Review – The Four: The Hidden DNA of Amazon, Apple, Facebook and Google by Scott Galloway
This review first ran in the Oct. 23 edition of The Hamilton Spectator.
Portfolio / Penguin
Your favourite burger joint just got caught cooking fake meat They knew the burgers were bad but kept serving them up and making people sick.
So what do you do?
Of course, you quit eating their burgers. And you cheer when they’re shut down and run out of town.
So why are you still on Facebook?
The company knows it’s being used by troll farms to spread lies that divide us, dial up the distrust and outrage and get us marching to extremes, says Scott Galloway, a tech entrepreneur, New York University professor and author of The Four.
While fake news is bad news for our mental health and civil society, it’s great business for Facebook.
“The true believers, whether from the left or the right, click on the bait,” says Galloway. “The posts that get the most clicks are confrontational and angry. And those clicks drive up a post’s hit rate.”
High hit rates and more time spent on site mean more money for Facebook. And making money – not giving you a way to share baby photos and cat videos — is the company’s sole mission, says Galloway. “By trashing fake news stories, Facebook would sacrifice billions of clicks and loads of revenue. Once the company’s success is measured in clicks and dollars, why favour true stories over false ones?”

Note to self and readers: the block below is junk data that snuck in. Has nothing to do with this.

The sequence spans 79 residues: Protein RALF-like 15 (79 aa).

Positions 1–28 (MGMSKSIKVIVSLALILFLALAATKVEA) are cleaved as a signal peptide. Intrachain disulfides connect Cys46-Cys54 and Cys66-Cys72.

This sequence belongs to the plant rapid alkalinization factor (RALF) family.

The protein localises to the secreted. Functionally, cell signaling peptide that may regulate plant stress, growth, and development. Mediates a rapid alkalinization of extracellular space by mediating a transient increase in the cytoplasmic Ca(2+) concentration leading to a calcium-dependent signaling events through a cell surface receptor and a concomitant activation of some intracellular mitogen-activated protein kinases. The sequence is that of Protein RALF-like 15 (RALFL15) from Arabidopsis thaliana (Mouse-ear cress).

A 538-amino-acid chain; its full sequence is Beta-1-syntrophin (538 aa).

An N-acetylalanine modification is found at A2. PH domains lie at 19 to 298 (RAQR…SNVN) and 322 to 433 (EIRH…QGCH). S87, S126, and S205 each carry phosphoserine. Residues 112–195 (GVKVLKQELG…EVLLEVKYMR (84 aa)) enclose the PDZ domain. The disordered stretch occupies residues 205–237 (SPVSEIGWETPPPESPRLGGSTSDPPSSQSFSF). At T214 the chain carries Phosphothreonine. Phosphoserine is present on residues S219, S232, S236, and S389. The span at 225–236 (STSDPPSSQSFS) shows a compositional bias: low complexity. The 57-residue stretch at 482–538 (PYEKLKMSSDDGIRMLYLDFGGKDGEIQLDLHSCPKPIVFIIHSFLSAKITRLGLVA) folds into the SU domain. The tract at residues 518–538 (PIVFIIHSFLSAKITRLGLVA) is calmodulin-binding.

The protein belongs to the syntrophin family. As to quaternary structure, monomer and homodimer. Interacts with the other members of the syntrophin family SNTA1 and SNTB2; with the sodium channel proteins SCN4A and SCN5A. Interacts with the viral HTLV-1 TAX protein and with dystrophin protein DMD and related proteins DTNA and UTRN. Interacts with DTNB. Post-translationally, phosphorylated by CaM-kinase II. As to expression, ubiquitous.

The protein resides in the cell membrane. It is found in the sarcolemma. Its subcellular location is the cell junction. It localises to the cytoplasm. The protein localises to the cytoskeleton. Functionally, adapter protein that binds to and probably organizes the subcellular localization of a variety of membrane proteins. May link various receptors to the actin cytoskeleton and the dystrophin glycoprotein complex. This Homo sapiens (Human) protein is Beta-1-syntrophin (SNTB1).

This is a big problem since nearly half of us now get our news from Facebook and one in six people on the planet use it every day. Mixing together real and fake news makes Facebook even more dangerous, warns Galloway.
We greatly overestimate our ability to separate fact from fiction and Facebook is in no hurry to spend whatever’s necessary to weed out fake news, says Galloway.
“This abdication from social responsibility, enabling authoritarians and hostile actors to deftly use fake news, risks that the next big medium may, again, be cave walls.”
Along with Facebook, Galloway takes a hard look at Amazon, Apple and Google.
Amazon renders moot the living wage debate with its warehouse robots and cashier-less grab and go retail stores.
Apple has morphed into a luxury brand. “It may sell millions of iPods, iPhones, iWatches and Apple Watches but likely only one percent of the world can (rationally) afford them and that’s how Apple wants it,” says Galloway.
And while God may not answer your prayers, Google has all the answers. “Look at your recent Google search history: you reveal things to Google that you wouldn’t want anyone to know. We believe, naively, that nobody (but the Big Guy) can listen to our thoughts. But let’s be clear…Google too is listening.”
Galloway says we need to cast a more critical eye on the four tech titans as they fundamentally change how we live, work, shop and get along with each other.
“These firms are not concerned with the condition of our souls, will not take care of us in our old age, nor hold our hand,” says Galloway. “They are organizations that have aggregated enormous power. These companies avoid taxes, invade privacy, and destroy jobs to increase profits because they can.
“Are these entities the Four Horseman of god, love, sex and consumption? Or are they the Four Horseman of the apocalypse? The answer is yes to both questions.”
@jayrobb lives and works in Hamilton, has reviewed business books for the Hamilton Spectator since 1999 and does not get his news from Facebook.